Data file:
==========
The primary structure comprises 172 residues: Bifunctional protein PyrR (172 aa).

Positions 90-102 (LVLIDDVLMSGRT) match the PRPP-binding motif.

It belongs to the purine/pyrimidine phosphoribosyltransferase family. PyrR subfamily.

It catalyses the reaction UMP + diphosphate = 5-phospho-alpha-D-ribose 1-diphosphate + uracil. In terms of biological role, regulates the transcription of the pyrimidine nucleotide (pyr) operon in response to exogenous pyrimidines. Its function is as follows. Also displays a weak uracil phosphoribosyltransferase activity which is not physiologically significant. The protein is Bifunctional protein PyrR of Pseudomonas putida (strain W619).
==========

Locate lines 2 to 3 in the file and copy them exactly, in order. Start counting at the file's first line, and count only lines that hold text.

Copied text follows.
Positions 90-102 (LVLIDDVLMSGRT) match the PRPP-binding motif.

It belongs to the purine/pyrimidine phosphoribosyltransferase family. PyrR subfamily.